When a numerically consecutive pattern (i.e., consecutive originating numbers called substantially in parallel, but not, for example, to the possible staggering noted above) is detected at any particular time period (e.g., “t1,” “t2,” through “tn,”), the fax-blocker 195 may assume that the originating numbers are all associated with each other for the purpose of war dialing. Such an assumption allows the fax-blocker 195 to identify those originating numbers as fax-marketers in a single time period (i.e., immediately). A user of the fax-blocker 195 may find such an assumption reasonable given the remote possibility that unrelated originating numbers (e.g., originating numbers not owned or operated by single entity for the purpose of unsolicited fax solicitation) substantially simultaneously dial a numerically consecutive group of destination numbers. Alternatively, or additionally, the fax-blocker 195 may search one or more databases of the telecommunications network 100 to determine if such originating numbers are associated with a common entity.

FIG. 2(b) illustrates an alternate fax-marketing technique employed by a fax-marketer who may be aware of pattern detection techniques employed to thwart their nuisance marketing efforts. Similar to FIG. 2(a), FIG. 2(b) illustrates a fax-marketer with several originating fax lines, such as line 1 (232) having an originating number of 555-1212, line 2 (234) having an originating number of 555-1213, and line 3 (236) having an originating number of 555-1214. Each of these originating lines may be either independently owned/operated, or owned by a single fax-marketer to collaboratively hunt for a greater number of fax machines at destination numbers in a shorter period of time. At time “t1,” destination number 555-1111 (238), destination number 555-2555 (240), and destination number 555-7121 (242) may be simultaneously called by the fax-marketer, or such calls may be made by fax-marketers unrelated to one another. Because the called numbers at time “t1 ” are not numerically consecutive, the destination numbers do not immediately appear to exhibit a calling pattern at that time. As such, detection of a fax-marketer is accomplished through an analysis over a time period. For example, at time “t2,” the fax-marketer calls each one of destination number 555-1112 (244) with originating line 1 (232), destination number 555-2556 (246) with originating line 2 (234), and destination number 555-7122 (248) with originating line 3 (236). An analysis of destination numbers between times “t1” and “t2” now reveals an emerging pattern of a numerically consecutive calling behavior for each of originating lines 1, 2, and 3. The fax-blocker 195 may deem each of the originating lines as potential fax-marketers when a suspected threshold 262 (in this example, two) of numerically consecutive calls is observed. Employing the suspected threshold 262 accommodates for circumstances in which a caller accidentally misdials a number by one digit. Rather than immediately add that originating caller's number to the fax-blocker database in light of an innocent mistake, the originating number is merely recorded/flagged as “suspected.” However, as shown at time “t3,” each of originating lines 1, 2, and 3 respectively place calls to destination numbers 555-1113 (250), 555-2557 (252), and 555-7123 (254). As each of these three destination numbers is numerically consecutive from the previous call placed by the corresponding originating number at time “t2,” the fax-blocker 195 flags each of these originating numbers as fax-marketers because a confirmed threshold 264 (e.g., three numerically consecutive calls) has been exceeded. Consequently, those fax-marketer numbers are added to the fax-blocker database. In the event any of the fax-marketers, whether they are related or not, attempts to call destination numbers “n1,” 256 “n2,” 258 or “n3260 at time “tn” or thereafter, the fax-blocker 195 will block the fax call if the customer associated with destination number “n1,” “n2,” or “n3” is a subscriber to the fax-blocking service.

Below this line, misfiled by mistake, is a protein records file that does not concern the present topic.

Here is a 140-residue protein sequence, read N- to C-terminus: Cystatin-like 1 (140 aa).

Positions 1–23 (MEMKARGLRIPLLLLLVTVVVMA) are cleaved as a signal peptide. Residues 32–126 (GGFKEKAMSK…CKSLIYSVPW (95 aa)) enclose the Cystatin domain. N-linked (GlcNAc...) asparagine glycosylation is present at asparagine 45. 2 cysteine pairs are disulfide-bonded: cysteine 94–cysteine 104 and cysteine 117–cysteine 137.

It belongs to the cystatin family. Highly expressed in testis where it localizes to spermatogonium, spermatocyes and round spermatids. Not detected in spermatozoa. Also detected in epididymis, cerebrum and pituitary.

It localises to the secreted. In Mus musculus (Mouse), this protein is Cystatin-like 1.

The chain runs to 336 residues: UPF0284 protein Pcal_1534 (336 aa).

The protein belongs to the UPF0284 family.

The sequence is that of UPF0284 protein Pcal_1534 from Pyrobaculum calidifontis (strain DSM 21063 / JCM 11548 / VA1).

Although the above example illustrates a suspected threshold 262 set at two numerically consecutive calls, and the confirmed threshold 264 set at three numerically consecutive calls by an originating line, persons of ordinary skill in the art will appreciate that such thresholds may be set at any desired number of calls. Further, while the above example illustrates the confirmed threshold 264 placed at a time interval immediately after the time interval associated with the suspected threshold 262, persons of ordinary skill in the art will appreciate that the confirmed threshold 264 could be placed several time intervals away from the suspected threshold 262. For example, the confirmed threshold 264 may alternatively be set such that if the suspected fax-marketer associated with originating line 1 (232) places an additional fax call to the destination number 555-1113 (250) at any time within a predetermined time period (e.g., 2 hours, 2 days, 2 weeks, etc.), originating line 1 (232) will be added to the fax-blocker database for future blocking for at least a predetermined time period.

Although FIGS. 2(a) (immediate war-dialing detection) and 2(b) (war-dialing detection following post-fax analysis) illustrate two possible war-dialing techniques that a fax-marketer may employ and that may be detected by the fax-blocker 195, this list is not exhaustive and the fax-blocker 195 may be structured to identify and block other techniques and/or behaviors characteristic of fax-marketing.